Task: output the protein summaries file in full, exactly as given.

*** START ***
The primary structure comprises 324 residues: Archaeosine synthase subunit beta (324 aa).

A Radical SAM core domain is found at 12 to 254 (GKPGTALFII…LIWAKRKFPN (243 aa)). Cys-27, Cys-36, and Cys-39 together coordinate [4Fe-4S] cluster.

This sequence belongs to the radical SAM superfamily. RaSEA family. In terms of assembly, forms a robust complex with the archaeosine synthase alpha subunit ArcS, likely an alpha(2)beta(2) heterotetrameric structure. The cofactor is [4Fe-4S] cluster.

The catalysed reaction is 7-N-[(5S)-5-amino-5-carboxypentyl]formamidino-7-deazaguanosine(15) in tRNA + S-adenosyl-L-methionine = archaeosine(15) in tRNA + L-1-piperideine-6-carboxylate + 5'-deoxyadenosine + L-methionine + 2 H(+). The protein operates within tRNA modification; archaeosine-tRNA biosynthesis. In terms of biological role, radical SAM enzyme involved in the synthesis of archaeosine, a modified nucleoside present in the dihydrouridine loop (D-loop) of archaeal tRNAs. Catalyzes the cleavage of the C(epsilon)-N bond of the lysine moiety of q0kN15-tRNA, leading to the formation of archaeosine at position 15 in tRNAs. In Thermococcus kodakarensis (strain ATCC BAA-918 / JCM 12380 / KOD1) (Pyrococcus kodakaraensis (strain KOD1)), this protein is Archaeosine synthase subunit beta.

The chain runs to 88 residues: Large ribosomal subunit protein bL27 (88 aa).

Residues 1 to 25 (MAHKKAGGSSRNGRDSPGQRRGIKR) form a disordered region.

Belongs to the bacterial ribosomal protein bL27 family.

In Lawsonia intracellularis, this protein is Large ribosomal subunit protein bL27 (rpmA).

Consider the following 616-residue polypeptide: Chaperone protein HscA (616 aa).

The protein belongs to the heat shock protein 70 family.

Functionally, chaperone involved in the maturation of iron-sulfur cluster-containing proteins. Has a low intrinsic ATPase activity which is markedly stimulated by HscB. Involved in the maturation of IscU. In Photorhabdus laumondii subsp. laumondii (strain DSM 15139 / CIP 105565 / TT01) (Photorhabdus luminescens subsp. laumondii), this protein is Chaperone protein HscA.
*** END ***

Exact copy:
The primary structure comprises 324 residues: Archaeosine synthase subunit beta (324 aa).

A Radical SAM core domain is found at 12 to 254 (GKPGTALFII…LIWAKRKFPN (243 aa)). Cys-27, Cys-36, and Cys-39 together coordinate [4Fe-4S] cluster.

This sequence belongs to the radical SAM superfamily. RaSEA family. In terms of assembly, forms a robust complex with the archaeosine synthase alpha subunit ArcS, likely an alpha(2)beta(2) heterotetrameric structure. The cofactor is [4Fe-4S] cluster.

The catalysed reaction is 7-N-[(5S)-5-amino-5-carboxypentyl]formamidino-7-deazaguanosine(15) in tRNA + S-adenosyl-L-methionine = archaeosine(15) in tRNA + L-1-piperideine-6-carboxylate + 5'-deoxyadenosine + L-methionine + 2 H(+). The protein operates within tRNA modification; archaeosine-tRNA biosynthesis. In terms of biological role, radical SAM enzyme involved in the synthesis of archaeosine, a modified nucleoside present in the dihydrouridine loop (D-loop) of archaeal tRNAs. Catalyzes the cleavage of the C(epsilon)-N bond of the lysine moiety of q0kN15-tRNA, leading to the formation of archaeosine at position 15 in tRNAs. In Thermococcus kodakarensis (strain ATCC BAA-918 / JCM 12380 / KOD1) (Pyrococcus kodakaraensis (strain KOD1)), this protein is Archaeosine synthase subunit beta.

The chain runs to 88 residues: Large ribosomal subunit protein bL27 (88 aa).

Residues 1 to 25 (MAHKKAGGSSRNGRDSPGQRRGIKR) form a disordered region.

Belongs to the bacterial ribosomal protein bL27 family.

In Lawsonia intracellularis, this protein is Large ribosomal subunit protein bL27 (rpmA).

Consider the following 616-residue polypeptide: Chaperone protein HscA (616 aa).

The protein belongs to the heat shock protein 70 family.

Functionally, chaperone involved in the maturation of iron-sulfur cluster-containing proteins. Has a low intrinsic ATPase activity which is markedly stimulated by HscB. Involved in the maturation of IscU. In Photorhabdus laumondii subsp. laumondii (strain DSM 15139 / CIP 105565 / TT01) (Photorhabdus luminescens subsp. laumondii), this protein is Chaperone protein HscA.